Computer-assisted surgery is surgery that is performed with the aid of computer technology.
Computers can take the “guess work” out of surgery. It allows the surgery to be done with greater precision and accuracy.
Why is it important in knee replacement?
Many studies have shown that knee replacements that are performed well (for example, well-aligned and balanced) are like to last longer and feel better. In addition, it can shorten the hospital stay and decrease recovery time. Computer-assisted surgery can help the surgeon align the patient’s bone and implants with a degree of accuracy not possible with the naked eye. It can also help in ligament balancing that can ensure better range of motion and a more natural functioning knee replacement.
What are other benefits of computer-assisted surgery?
In addition to increase precision and accuracy, the computer gives that surgeon real-time feedback during the surgery. It decreases errors by alerting the surgeon to potential pitfalls before they are performed. It gives the surgeon the confidence to perform the surgery with precision and control.
Computer-assisted total knee replacement is very safe. Because surgeons who use computer-assisted surgery utilize instruments that do not disturb the marrow, it is believed that it is safer than traditional surgery. Moreover, it leads to less blood loss and may lead to the decrease in blood transfusion requirement after the surgery.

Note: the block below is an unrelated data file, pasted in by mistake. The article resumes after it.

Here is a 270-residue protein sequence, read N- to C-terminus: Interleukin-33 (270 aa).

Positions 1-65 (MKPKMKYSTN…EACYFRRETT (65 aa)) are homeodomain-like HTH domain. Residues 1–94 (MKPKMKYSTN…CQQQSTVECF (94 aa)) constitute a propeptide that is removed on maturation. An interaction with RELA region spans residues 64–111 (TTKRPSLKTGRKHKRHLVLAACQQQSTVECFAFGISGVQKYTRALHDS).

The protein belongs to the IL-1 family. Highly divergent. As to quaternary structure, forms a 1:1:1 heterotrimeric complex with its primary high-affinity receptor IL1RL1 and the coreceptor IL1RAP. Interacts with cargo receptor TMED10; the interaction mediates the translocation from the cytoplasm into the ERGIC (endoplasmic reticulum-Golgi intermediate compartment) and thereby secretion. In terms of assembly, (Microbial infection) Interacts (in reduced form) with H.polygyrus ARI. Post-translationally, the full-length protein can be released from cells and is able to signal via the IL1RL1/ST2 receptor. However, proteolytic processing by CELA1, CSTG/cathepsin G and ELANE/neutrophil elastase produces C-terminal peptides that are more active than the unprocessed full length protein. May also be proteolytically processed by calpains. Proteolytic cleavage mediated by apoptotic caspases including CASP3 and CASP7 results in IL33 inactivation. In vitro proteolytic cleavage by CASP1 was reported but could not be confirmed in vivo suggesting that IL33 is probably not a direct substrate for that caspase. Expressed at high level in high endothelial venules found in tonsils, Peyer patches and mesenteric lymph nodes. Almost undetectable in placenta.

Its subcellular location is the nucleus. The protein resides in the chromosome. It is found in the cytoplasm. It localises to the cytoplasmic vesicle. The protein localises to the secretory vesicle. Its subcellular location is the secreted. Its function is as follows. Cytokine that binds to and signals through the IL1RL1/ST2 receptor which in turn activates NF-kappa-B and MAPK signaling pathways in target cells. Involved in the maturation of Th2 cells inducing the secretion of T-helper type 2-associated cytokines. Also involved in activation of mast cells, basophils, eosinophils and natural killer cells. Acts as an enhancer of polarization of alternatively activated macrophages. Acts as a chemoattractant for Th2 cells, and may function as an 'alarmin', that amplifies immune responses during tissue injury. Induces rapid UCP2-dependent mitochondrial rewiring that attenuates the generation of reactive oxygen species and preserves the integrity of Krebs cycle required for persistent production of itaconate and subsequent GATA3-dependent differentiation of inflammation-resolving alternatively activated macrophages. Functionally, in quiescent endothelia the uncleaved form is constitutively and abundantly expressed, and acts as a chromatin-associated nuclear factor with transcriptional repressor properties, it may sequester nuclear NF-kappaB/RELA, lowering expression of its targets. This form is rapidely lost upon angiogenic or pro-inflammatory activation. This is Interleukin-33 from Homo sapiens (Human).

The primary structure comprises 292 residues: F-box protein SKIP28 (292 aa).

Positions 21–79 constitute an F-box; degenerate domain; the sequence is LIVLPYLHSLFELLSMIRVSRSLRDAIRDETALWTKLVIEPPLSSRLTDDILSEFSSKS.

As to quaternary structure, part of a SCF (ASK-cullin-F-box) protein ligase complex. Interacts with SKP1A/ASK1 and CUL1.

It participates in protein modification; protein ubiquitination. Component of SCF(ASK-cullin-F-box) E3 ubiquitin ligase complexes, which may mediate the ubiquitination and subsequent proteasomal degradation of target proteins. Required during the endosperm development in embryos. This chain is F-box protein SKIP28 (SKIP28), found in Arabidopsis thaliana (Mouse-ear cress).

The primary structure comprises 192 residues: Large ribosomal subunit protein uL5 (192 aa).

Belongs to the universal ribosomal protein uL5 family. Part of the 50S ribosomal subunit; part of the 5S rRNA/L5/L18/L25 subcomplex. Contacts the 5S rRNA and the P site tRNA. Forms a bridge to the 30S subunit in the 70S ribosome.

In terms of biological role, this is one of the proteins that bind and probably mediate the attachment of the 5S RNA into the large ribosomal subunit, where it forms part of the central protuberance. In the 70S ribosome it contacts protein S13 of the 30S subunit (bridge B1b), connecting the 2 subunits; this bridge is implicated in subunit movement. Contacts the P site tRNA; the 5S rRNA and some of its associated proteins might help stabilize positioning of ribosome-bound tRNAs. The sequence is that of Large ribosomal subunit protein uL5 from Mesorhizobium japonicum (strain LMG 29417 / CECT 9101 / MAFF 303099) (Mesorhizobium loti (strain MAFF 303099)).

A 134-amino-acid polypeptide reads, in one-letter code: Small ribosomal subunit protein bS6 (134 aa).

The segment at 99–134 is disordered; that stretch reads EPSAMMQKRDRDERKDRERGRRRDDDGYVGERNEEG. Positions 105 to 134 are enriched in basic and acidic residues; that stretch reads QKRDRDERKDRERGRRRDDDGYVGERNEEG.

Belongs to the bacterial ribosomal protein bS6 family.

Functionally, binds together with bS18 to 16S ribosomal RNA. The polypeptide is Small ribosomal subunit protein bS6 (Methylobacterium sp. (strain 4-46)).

Meniscal Tear Surgeries
There is no known medicine or therapy that will heal or fix a torn meniscus. It is a mechanical problem that often requires a mechanical solution. This usually means either partial excision (removal) or repair of the tear. Excision versus repair is often decided at the time of arthroscopic surgery and will depend upon several factors. The patient’s age, the age of the tear, the size and location, as well as the patient’s activity level all play a role in deciding whether a tear can be repaired or must be excised. In general, due to the essential role of the meniscus in protecting the knee from early arthritis, repair is always preferable to removal.
Detached Cartilage of Bone in the Knee Joint
If the injury is fairly recent, it is possible to put the piece back in place. More commonly, the loose body may be removed by arthroscopy.